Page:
Some of us will have experienced the scenario when one morning your boss calls you in for a 121 chat, to announce that their boss has suggested that you are the ideal candidate to take ownership of this big new important project, and drive forward the idea through to its birth. Not only are you now in the spotlight as being the person upon whom the responsibility lies for its success (hopefully!) or its failure (this isn’t an option – don’t go there), but things now have to be seen to be gathering pace. At last you are being given the opportunity to prove yourself in a position of leadership and all the responsibility for change management that comes with it.
Within days, life has changed dramatically. What were previously your priorities have now sweepingly been re-prioritised. If you are lucky they are now sitting on someone else’s desk! You have been fully briefed, critical deadlines set, resources and a support team are in the process of being assigned, and if you are smart (assuming that someone has ever told you anything about it) you will already be formulating a Key Stakeholder Management Strategy. After all, beyond your immediate team you need to fully understand who the key influencers are and at what level could they have an impact on progress (positive or negative). Building an effective rapport with this group and making them aware of the project goals and aspirations, in order to gain their support, is what you are aiming for. Failing that, at least having them take a neutral position, as opposed to being against the idea (yes, there is nothing worse than a key stakeholder, with a high level of influence and a lot of power, working against you behind the scenes!) is your fall back point.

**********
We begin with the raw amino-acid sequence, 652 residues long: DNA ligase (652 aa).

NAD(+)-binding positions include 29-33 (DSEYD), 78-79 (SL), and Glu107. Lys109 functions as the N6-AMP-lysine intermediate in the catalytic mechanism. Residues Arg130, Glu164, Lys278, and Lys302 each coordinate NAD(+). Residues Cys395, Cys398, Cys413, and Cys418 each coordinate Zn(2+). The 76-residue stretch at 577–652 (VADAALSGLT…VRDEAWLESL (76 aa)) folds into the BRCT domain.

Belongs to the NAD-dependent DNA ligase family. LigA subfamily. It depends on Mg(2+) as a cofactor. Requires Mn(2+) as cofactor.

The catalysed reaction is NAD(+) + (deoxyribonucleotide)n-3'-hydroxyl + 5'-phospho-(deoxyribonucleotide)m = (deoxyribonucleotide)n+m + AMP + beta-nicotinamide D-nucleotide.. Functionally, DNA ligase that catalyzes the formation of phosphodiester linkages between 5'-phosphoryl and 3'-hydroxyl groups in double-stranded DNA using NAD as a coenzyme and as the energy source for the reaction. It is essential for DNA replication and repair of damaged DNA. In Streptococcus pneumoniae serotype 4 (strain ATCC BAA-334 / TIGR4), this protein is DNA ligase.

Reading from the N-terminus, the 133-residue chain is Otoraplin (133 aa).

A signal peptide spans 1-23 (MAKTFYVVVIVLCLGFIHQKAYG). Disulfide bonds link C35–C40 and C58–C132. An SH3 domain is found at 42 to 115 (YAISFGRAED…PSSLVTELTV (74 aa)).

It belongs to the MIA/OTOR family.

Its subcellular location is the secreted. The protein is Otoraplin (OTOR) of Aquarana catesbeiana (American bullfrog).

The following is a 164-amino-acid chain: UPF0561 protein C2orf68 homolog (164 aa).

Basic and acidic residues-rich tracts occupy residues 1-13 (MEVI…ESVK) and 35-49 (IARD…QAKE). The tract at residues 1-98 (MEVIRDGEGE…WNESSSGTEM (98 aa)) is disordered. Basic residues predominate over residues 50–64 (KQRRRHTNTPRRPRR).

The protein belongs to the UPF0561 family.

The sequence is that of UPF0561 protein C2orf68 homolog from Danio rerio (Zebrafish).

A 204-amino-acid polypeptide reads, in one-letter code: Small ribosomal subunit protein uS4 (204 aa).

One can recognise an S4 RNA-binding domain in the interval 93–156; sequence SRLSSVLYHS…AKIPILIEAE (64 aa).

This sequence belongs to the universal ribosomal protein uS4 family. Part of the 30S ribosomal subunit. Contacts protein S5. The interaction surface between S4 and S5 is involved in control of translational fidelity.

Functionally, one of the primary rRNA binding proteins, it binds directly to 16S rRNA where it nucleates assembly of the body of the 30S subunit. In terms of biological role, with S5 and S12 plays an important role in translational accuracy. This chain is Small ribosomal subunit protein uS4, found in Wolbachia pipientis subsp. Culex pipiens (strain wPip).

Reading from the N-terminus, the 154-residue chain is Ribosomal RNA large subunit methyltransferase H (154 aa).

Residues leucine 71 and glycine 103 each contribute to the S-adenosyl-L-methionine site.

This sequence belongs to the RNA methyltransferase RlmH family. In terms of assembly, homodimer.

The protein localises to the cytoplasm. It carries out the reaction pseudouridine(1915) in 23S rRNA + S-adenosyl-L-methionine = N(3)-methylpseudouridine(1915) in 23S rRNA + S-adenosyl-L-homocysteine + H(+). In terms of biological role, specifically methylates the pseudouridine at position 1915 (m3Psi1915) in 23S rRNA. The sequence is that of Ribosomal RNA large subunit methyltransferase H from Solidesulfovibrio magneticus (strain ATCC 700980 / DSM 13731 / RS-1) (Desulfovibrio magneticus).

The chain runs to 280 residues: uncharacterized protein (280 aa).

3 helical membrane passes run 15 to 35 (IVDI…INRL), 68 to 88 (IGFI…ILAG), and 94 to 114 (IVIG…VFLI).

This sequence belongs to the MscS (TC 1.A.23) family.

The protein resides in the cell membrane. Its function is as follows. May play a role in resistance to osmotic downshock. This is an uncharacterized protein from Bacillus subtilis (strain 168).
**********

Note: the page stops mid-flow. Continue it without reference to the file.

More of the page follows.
So there it is, all is good to go and you and your team quickly get on with the task at hand. Without debate there is a vast range of core skills required in leading any large project, as well as, of course, the essential technical knowledge that would need to exist within your team. But the one aspect I would like to focus on in this blog, is that of understanding the team and audience dynamics that may be occurring in association with your leadership role and the project overall. To demonstrate this I have quickly created a dynamogram (see picture) of the various participants (and for that matter, non-participants) that could exist. I am not suggesting that what’s been created here covers every scenario: it doesn’t. It is merely one view of the world, as to where a leader sits when driving forward changes or new ideas within an organisation. So take a look at what’s been produced here and consider it in relation to the various projects you are involved with and also those that are happening around you. For each of the key changes that are occurring today in your business you may find that where you are positioned in the model differs substantially from project to project. Are you happy where you’re at? If you are ‘Blind’ or ‘Blinkered’ you may want to re-assess your position!